[LEAPSECS] the big artillery
Joseph M Gwinn
gwinn at raytheon.com
Tue Nov 4 16:20:55 EST 2014
"LEAPSECS" <leapsecs-bounces at leapsecond.com> wrote on 11/04/2014 02:45:09
> From: Brooks Harris <brooks at edlmax.com>
> To: leapsecs at leapsecond.com
> Date: 11/04/2014 02:45 PM
> Subject: Re: [LEAPSECS] the big artillery
> Sent by: "LEAPSECS" <leapsecs-bounces at leapsecond.com>
> On 2014-11-04 11:53 AM, Gerard Ashton wrote:
> > Of course Brooks Harris is free to define proleptic UTC any way he
> > within the confines of a document he has control over, including a post
> > this mailing list. But I think the term "proleptic UTC", outside the
> > confines of a document that gives it a proprietary definition, could
> > variety of things.
> Sure, thanks. But using a name that elicits incoming projectiles isn't
> so helpful either. I'll conjugate on, or accept suggestions for, a
> better name.
> > For example, the Standards of Fundamental Astronomy
> > subroutine iauDat provides the delta between TAI and UTC, and the
> > code comments say "UTC began at 1960 January 1.0 (JD 2436934.5) and it
> > improper to call the function with an earlier date."
> For purposes of astronomy, and probably others, the "rubber band era"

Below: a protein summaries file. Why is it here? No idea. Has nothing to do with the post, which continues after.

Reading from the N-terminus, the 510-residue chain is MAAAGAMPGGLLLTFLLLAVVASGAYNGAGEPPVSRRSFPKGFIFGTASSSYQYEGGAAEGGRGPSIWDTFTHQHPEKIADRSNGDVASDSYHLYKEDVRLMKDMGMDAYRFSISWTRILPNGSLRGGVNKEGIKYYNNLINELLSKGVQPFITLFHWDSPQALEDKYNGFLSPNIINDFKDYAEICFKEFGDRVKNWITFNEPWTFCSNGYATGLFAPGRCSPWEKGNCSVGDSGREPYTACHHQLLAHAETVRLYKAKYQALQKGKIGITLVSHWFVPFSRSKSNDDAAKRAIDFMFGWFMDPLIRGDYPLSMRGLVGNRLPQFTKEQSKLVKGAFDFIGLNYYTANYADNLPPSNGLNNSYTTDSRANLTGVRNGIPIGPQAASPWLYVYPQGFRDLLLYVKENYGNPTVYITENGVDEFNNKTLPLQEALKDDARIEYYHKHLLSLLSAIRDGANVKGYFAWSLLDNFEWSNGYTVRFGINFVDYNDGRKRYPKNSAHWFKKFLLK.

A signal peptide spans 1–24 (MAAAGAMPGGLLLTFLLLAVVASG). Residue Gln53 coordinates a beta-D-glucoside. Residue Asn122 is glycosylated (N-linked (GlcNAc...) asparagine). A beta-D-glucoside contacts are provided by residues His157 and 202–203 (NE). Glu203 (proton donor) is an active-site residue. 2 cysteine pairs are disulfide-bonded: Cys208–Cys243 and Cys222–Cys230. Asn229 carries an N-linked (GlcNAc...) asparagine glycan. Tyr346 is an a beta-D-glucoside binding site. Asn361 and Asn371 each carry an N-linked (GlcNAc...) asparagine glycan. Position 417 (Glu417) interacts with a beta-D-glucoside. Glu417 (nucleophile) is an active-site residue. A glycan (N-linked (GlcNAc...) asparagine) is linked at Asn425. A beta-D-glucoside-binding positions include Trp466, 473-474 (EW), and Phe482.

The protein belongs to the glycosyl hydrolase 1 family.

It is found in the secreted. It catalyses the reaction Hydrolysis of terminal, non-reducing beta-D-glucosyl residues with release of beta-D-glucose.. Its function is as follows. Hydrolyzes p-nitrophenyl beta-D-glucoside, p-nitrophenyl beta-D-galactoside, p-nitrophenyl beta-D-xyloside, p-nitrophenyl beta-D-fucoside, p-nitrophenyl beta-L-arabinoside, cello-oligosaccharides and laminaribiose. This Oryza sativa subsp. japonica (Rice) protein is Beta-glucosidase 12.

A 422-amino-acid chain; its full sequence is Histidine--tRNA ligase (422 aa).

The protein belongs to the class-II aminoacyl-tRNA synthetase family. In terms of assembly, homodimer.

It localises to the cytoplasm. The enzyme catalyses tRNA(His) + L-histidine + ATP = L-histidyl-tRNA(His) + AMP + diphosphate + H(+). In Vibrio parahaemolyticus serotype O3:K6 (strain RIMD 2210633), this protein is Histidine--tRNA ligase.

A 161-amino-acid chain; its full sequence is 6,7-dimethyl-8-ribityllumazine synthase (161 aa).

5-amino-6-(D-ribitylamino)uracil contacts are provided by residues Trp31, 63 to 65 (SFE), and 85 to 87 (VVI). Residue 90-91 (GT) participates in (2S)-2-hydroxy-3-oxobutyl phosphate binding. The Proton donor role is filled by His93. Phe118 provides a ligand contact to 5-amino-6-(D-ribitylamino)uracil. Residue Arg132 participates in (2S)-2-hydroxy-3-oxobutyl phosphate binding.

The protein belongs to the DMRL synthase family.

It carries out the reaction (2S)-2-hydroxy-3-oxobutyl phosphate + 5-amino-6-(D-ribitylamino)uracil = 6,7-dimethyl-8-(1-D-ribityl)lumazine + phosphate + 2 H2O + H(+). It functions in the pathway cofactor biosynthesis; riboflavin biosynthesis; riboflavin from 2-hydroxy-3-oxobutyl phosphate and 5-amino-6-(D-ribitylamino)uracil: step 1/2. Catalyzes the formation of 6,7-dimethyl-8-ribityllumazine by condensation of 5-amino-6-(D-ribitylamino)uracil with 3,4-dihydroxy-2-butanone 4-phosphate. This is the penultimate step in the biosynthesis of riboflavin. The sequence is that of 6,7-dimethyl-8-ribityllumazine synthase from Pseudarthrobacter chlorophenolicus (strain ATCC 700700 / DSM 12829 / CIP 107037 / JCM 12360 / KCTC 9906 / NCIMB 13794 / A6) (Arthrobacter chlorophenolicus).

> may have relevance. To call it "UTC" seems a bit of a stretch to me, but
> there's no generally accepted name for what Zefram calls "rubber-seconds
> era of UTC". Everybody has seized the name, and attempted to give it
> some meaning other than what I, at least, consider to be its origin -
> 1972-01-01T00:00:00Z, when there was exactly 10 seconds initial TAI-UTC
> offset, and when Leap Seconds were deemed to exist. As we've heard so
> often here, the term doesn't appear until sometime late in the
> development of the timescale. POSIX seized on it, NTP, PTP, and here
> another organization has extrapolated it into the past.
POSIX originally cited GMT, and changed to UTC around 1988, the reason
being simply that NIST (NBS then) had gone to UTC.
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